He said the Chinese pilgrims' experience in Sydney would be incalculable.

"These are young people who are leaders in their communities. My work is not about converting people, it is about raising up leaders in the indigenous church,"

A young American Catholic raising up leaders in the Chinese Church. This was so common in the evangelical world but it is so rare among Catholics. God bless him!

I'm going to be giving some presentations to a group of Renewal Ministries' "country coordinators" in September and I am awestruck at what they are privileged to witness and be part of around the world. The Catholics of Africa and Asia and Eastern Europe live in such a different world than we do. Even the issues of priestly formation are remarkably different.

I look forward to being able to soak in some of the Church's life around the globe through my time with these remarkable and faithful leaders.
Great Highlights of Pope's Arrival in Sydney PDF Print E-mail
Written by Sherry   
Thursday, 17 July 2008 13:43
The best coverage (edited highlights) of the Pope's arrival at Sydney that I have found is here via the World Youth Day 2008 site.

Spectacular views of Sydney Harbor and the great procession of boats that accompanied him. Reminds me very much of Seattle although when I was in Sydney, it felt more like San Francisco.

Love the pictures of a painted aborigine pointing out the sights to the Pope.

Pope Benedict seems to be truly enjoying himself despite the wind which is blowing his garments around. Remarkably intimate real time coverage.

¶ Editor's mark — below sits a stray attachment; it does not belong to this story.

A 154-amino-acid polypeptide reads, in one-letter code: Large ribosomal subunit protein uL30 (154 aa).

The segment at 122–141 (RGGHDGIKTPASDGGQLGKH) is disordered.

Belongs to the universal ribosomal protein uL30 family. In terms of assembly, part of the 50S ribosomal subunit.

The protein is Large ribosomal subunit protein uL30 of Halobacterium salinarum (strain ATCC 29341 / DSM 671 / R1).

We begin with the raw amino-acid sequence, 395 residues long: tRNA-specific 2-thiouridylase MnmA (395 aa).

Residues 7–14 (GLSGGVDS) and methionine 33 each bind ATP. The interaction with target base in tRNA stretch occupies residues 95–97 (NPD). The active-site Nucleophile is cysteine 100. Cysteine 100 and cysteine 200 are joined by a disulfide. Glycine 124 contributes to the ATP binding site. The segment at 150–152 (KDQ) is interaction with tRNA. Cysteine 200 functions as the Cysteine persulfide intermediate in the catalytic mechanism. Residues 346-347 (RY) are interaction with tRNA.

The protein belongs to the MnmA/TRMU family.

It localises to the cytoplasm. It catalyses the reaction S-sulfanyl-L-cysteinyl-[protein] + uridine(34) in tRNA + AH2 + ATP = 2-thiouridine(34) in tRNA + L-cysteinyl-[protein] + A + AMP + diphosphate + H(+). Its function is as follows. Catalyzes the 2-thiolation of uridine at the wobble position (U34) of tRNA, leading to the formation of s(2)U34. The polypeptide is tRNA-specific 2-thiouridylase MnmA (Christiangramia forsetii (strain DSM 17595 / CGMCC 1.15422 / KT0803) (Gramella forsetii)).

This Isn't Generation RSVP PDF Print E-mail
Written by Sherry   
Thursday, 17 July 2008 08:29
I'll try to remember that.

By Anthony Barich and Catherine Smibert from the Melbourne Archdiocesan World Youth Day webpage. H/T: Clara, our tzarina down under, who experienced the long lines produced by all the last minute, unregistered arrivals.

"Generation Y is demonstrating to World Youth Day organizers in Sydney why they weren't called Generation RSVP, says the coordinator of the event.

Auxiliary Bishop Anthony Fisher of Sydney told ZENIT today that thousands of unregistered pilgrims arrived to the host city on the opening day of World Youth Day, providing an extra challenge for the organizers to accommodate the unexpected overflow.

Thousands stood in line Tuesday at registration stands in Hyde Park, Circular Quay and Broadway. World Youth Day began today in Sydney, and will culminate on Sunday with an open-air Mass presided over by Benedict XVI at Randwick Racecourse. Some 500,000 are expected to attend the closing liturgy.

"This is not Generation RSVP," said the bishop, "this is Generation Y, and they just arrive and decide to register on the spot, and we're getting them in the thousands."

He said that over 100,000 international pilgrims have already arrived, and that organizers are confident of achieving their goal of having 100,000 Australian pilgrims, including 40,000 Sydney residents.